What Happened to the Free Gas Tactic?

A reader recently asked me why I don’t report my gas savings on my monthly updates anymore.  I still implement the free gas tactic, so why don’t I write about it anymore?  It’s an astute observation and I am happy to explain my reasons:

What happened, anyway?

The free gas tactic saved me well over $1700 in two years of commuting.  My tactical outline page on free gas is actually still one of my most visited pages (it needs a face lift too!).  If it’s such a popular topic on the website and it has saved me so much money over the years, why don’t I talk about it anymore?

I explained some of the reasons in an update post last April.  In a nutshell;

  • Super America stopped double coupon Tuesdays, effectively cutting the value of the tactic in half.
  • I use way less fuel.  My commute is a fraction of what it was before 2 years ago.  I also drive a more fuel efficient car now.  Gas prices have been lower in the past 2 years than the previous 2 years as well.
  • And, as I’ll explain below, I’ve outgrown the need for tracking my savings.

I’ve proven my point

Aside from satisfying my need to add everything I do into a spreadsheet, there really isn’t a good reason for me to track or report on my gas savings anymore.  For some context on this reasoning, read one of my first posts laying the foundation for this website:

Tracking is the Key (and why you shouldn’t do it)

I know how much the free gas tactic is worth to me.  Before the end of Double Coupon Tuesday, MySA Rewards points were worth about $2.86 per thousand points (or 0.286 cents per point “cpp”).  The $0.50 per gallon fuel discount is still the best option for using these points, but it’s now only worth half.

free gas tactic Super America

That $12.50 discount used to be $25.00 when Double Coupon Tuesday was in effect.

The coupon is good up to 25 gallons, so on Tuesdays it used to be worth $25; now it’s worth $12.50.  My SA Rewards points are now worth $1.43 per thousand, or 0.143 cpp.  In contrast, using the points to buy gift cards only yields 0.1 cpp, which is terrible – the majority of credit card-earned points are worth 1.0 cpp when redeeming them for gift cards.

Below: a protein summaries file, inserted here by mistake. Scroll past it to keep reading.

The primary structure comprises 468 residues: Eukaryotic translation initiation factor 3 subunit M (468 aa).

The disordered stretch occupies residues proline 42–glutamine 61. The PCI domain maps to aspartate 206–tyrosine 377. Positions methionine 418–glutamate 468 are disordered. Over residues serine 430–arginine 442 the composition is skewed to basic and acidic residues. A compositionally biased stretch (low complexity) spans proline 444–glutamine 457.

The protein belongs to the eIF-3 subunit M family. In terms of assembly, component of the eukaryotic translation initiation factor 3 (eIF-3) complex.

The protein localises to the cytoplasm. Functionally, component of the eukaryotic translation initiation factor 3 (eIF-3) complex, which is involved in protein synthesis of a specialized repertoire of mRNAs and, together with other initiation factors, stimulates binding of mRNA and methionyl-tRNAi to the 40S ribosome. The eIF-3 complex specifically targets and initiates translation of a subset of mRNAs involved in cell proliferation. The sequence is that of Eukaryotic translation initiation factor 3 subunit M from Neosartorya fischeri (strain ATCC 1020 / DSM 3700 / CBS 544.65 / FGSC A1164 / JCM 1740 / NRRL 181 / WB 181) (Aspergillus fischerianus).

The $0.50 coupon comprised 80% my total gas savings. Now the coupon is worth exactly half what it was before. Whereas I used to get approximately 20% of my gas for free, I (and you) can now expect to get a 12% total savings.

The $0.50 coupon comprised 80% my total gas savings. Now the coupon is worth exactly half what it was before. Whereas I used to get approximately 20% of my gas for free, I (and you) can now expect to get a 12% total savings.

Broadening the analysis, I know that when all the discounts and coupons are combined, I can consistently save about 12% of total fuel cost at Super America.  This is really the final output of all my analyses.  It shows me (and more importantly: you!) that the slight inconvenience of using the My SA Rewards card, running all your fuel and store purchases through gift cards, and using coupons is worth 12% of your total fuel expenditure.  If that’s worth it to you, then use the free gas tactic!

What now?

As you can see, the usefulness of tracking all my savings with this tactic has run its course.  Its value is now a known value (sweet pun, bro).  You and I can make the decision on whether or not to utilize this tactic based on how much we value that 12% savings and how much we are averse to the inconvenience of the slight work involved.

For me personally, I still see the value in collecting My SA Rewards points but ever since the loss of Double Coupon Tuesday, whether it’s worth it to me is borderline.  I sometimes buy fuel at other gas stations if it’s more convenient.  Sometimes I don’t use coupons, and sometimes I pay directly with my credit card if my gift cards are low.

Other gas station chains might have different and valuable opportunities to save money on fuel.  I want to hear about these!  Please contribute in the comments below if you know of any.

There are so many costs that papercut you every day.  Many small expenses create a continuous trickle of money away from you.  Spending an extra 10 seconds to swipe a membership card every time you put gas in your car to save a few cents doesn’t seem like it’s worth much.  But it’s refreshing to know that in some things, you can reverse the flow and trickle some value back into your bank account!

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